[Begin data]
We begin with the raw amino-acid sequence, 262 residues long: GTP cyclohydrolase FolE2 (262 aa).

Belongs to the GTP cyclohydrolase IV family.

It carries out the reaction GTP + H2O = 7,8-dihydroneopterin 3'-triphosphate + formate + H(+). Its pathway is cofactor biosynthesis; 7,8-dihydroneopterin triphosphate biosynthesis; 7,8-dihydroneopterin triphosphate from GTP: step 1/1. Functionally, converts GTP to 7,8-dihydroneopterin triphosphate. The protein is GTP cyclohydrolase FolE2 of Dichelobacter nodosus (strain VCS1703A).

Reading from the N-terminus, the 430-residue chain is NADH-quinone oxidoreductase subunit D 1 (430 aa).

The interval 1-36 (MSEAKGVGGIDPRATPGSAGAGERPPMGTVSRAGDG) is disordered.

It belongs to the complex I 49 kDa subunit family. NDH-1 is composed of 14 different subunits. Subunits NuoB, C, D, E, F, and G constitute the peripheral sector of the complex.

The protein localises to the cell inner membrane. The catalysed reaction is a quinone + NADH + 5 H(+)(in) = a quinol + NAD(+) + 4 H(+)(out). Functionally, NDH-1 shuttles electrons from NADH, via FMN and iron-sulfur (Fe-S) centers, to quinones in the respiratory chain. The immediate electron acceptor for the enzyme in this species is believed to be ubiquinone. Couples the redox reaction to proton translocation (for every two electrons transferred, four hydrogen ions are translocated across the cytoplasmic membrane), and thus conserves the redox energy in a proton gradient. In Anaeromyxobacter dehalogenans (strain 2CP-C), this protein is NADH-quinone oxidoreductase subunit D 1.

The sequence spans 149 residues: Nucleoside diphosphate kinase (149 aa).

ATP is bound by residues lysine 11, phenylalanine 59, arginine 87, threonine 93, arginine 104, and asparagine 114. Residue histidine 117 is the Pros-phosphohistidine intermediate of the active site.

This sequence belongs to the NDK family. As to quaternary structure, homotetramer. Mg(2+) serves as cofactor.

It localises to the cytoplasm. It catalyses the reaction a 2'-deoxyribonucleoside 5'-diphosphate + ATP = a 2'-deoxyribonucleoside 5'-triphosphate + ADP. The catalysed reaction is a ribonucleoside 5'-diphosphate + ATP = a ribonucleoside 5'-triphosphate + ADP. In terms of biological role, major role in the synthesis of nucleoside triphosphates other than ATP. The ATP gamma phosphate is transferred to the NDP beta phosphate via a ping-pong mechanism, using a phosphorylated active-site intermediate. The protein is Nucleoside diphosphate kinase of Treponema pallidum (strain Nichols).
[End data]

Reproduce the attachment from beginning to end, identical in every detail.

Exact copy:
We begin with the raw amino-acid sequence, 262 residues long: GTP cyclohydrolase FolE2 (262 aa).

Belongs to the GTP cyclohydrolase IV family.

It carries out the reaction GTP + H2O = 7,8-dihydroneopterin 3'-triphosphate + formate + H(+). Its pathway is cofactor biosynthesis; 7,8-dihydroneopterin triphosphate biosynthesis; 7,8-dihydroneopterin triphosphate from GTP: step 1/1. Functionally, converts GTP to 7,8-dihydroneopterin triphosphate. The protein is GTP cyclohydrolase FolE2 of Dichelobacter nodosus (strain VCS1703A).

Reading from the N-terminus, the 430-residue chain is NADH-quinone oxidoreductase subunit D 1 (430 aa).

The interval 1-36 (MSEAKGVGGIDPRATPGSAGAGERPPMGTVSRAGDG) is disordered.

It belongs to the complex I 49 kDa subunit family. NDH-1 is composed of 14 different subunits. Subunits NuoB, C, D, E, F, and G constitute the peripheral sector of the complex.

The protein localises to the cell inner membrane. The catalysed reaction is a quinone + NADH + 5 H(+)(in) = a quinol + NAD(+) + 4 H(+)(out). Functionally, NDH-1 shuttles electrons from NADH, via FMN and iron-sulfur (Fe-S) centers, to quinones in the respiratory chain. The immediate electron acceptor for the enzyme in this species is believed to be ubiquinone. Couples the redox reaction to proton translocation (for every two electrons transferred, four hydrogen ions are translocated across the cytoplasmic membrane), and thus conserves the redox energy in a proton gradient. In Anaeromyxobacter dehalogenans (strain 2CP-C), this protein is NADH-quinone oxidoreductase subunit D 1.

The sequence spans 149 residues: Nucleoside diphosphate kinase (149 aa).

ATP is bound by residues lysine 11, phenylalanine 59, arginine 87, threonine 93, arginine 104, and asparagine 114. Residue histidine 117 is the Pros-phosphohistidine intermediate of the active site.

This sequence belongs to the NDK family. As to quaternary structure, homotetramer. Mg(2+) serves as cofactor.

It localises to the cytoplasm. It catalyses the reaction a 2'-deoxyribonucleoside 5'-diphosphate + ATP = a 2'-deoxyribonucleoside 5'-triphosphate + ADP. The catalysed reaction is a ribonucleoside 5'-diphosphate + ATP = a ribonucleoside 5'-triphosphate + ADP. In terms of biological role, major role in the synthesis of nucleoside triphosphates other than ATP. The ATP gamma phosphate is transferred to the NDP beta phosphate via a ping-pong mechanism, using a phosphorylated active-site intermediate. The protein is Nucleoside diphosphate kinase of Treponema pallidum (strain Nichols).